In some quarters, checklists have resulted in dramatic reductions in infections, such as reduction of central line bloodstream infections at some hospitals down to zero. “But how can it be sustained. Aviation has done it, but medicine has not. Why?”
He alluded to a variety of problems.
“Conventional wisdom often has it that if a nurse makes a mistake, he or she should be terminated, but the vast majority of harmful events are due to system failures not practitioner error. The leaders are responsible for the maintenance of these support systems, not the caregivers. And the current punitive culture only drives problems underground where they can never be examined or solved.”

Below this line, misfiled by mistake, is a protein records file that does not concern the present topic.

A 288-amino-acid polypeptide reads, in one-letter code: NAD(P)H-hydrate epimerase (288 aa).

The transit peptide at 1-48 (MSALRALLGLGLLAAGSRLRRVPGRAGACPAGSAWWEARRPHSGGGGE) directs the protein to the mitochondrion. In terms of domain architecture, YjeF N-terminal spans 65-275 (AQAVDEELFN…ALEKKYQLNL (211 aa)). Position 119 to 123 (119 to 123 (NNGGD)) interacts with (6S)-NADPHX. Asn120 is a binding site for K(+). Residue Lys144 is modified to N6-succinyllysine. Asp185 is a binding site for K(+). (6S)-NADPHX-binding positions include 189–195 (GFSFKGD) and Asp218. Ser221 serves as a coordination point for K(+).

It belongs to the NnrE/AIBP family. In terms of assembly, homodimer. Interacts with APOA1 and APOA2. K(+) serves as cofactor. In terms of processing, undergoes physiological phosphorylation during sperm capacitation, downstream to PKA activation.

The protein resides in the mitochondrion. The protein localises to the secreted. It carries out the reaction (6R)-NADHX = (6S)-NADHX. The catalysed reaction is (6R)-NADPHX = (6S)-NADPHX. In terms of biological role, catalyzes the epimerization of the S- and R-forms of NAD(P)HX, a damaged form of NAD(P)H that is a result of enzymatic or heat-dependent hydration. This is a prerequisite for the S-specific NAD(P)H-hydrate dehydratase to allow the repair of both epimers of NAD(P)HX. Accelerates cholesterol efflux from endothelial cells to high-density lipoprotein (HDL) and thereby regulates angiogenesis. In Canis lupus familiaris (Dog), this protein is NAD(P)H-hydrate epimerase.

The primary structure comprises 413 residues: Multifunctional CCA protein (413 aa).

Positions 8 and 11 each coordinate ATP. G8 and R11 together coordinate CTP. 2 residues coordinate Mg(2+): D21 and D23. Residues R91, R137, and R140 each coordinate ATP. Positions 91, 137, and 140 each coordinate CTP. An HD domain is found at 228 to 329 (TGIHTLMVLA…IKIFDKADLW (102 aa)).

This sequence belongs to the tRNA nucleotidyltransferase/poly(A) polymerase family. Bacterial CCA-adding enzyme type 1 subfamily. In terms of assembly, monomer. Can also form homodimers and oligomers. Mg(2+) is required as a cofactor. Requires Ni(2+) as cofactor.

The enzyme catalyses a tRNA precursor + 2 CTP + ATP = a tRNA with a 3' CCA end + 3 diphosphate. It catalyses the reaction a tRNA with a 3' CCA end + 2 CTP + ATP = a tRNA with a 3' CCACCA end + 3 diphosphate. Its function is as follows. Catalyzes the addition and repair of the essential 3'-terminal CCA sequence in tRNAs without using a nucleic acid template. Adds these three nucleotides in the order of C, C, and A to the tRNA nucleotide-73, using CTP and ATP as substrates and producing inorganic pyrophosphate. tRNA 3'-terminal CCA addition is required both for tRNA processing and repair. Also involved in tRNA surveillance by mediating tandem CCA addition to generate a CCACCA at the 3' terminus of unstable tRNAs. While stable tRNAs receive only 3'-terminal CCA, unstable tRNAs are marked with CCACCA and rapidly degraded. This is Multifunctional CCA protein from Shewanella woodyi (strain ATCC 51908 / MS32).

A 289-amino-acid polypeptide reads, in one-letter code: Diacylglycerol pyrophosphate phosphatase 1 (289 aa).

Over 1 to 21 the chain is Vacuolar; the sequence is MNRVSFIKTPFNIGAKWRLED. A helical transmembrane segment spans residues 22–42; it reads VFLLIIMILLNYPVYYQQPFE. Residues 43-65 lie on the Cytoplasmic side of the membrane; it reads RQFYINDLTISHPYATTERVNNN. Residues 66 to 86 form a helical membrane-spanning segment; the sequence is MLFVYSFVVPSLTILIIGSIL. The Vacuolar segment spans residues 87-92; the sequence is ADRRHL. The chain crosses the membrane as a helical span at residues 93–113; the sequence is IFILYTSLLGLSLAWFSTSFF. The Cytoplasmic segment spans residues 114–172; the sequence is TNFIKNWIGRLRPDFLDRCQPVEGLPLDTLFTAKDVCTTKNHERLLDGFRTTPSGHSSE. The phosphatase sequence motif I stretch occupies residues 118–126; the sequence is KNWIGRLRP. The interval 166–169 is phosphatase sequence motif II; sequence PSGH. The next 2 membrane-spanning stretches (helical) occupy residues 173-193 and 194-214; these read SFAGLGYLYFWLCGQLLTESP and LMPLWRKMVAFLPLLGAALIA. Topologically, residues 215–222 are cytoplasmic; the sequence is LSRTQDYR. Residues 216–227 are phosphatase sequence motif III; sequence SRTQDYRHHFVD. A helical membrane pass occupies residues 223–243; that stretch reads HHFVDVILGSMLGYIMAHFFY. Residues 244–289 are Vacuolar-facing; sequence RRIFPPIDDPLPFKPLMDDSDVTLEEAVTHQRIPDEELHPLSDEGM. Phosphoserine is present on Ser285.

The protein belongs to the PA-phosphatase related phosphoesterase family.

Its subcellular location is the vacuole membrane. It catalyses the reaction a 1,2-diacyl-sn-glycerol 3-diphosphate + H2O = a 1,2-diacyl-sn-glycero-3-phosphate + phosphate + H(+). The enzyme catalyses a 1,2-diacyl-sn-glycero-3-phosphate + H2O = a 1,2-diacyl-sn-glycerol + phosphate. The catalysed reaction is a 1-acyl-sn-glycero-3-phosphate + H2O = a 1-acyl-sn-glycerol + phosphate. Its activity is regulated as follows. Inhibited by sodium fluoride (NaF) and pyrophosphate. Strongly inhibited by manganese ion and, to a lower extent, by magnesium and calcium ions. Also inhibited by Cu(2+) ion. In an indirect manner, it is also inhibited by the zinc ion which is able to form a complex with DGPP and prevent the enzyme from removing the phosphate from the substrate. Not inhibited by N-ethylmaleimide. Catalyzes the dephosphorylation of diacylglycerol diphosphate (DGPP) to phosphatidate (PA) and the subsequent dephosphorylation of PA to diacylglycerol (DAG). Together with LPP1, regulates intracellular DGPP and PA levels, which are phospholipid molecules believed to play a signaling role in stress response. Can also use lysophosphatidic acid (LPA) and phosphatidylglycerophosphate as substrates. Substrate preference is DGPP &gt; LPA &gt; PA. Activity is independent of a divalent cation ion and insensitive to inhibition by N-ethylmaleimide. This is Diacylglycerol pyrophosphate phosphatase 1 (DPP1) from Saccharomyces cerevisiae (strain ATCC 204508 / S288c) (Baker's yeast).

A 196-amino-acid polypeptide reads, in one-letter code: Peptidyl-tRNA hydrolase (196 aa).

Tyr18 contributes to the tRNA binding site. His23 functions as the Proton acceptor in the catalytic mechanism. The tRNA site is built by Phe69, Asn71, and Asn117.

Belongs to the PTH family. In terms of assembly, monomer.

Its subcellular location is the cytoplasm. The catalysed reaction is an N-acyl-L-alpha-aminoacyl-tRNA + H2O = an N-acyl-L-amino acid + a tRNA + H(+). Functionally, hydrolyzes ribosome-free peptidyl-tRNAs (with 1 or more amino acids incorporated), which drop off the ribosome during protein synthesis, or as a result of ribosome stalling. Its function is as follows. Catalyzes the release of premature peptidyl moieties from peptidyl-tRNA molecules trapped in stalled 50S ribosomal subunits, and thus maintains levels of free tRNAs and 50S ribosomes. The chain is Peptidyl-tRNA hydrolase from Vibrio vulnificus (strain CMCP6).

“Burying errors for fear of shame or retribution only sets a trip wire for the next practitioner who comes along. Blaming only individuals when there are systemic deficiencies not only doesn’t solve the problem. It doesn’t prevent it from happening again.”
Additionally, he said, providers have not done a good job quantifying the cost their errors. In fact, he said, research shows that those same 48,000 deaths cost hospitals $8.1 billion, which they may well have saved.
“In every organization we must know what our infection rates are and right now, that’s just not the case,” Sullenberger told the hospital officials. “Federal legislation is about to link health care payments to the quality of service. I believe in 10 years, when this is integrated throughout the system, we’ll look back at where we are today and will know that we were flying blind.” The audience gave him a standing ovation.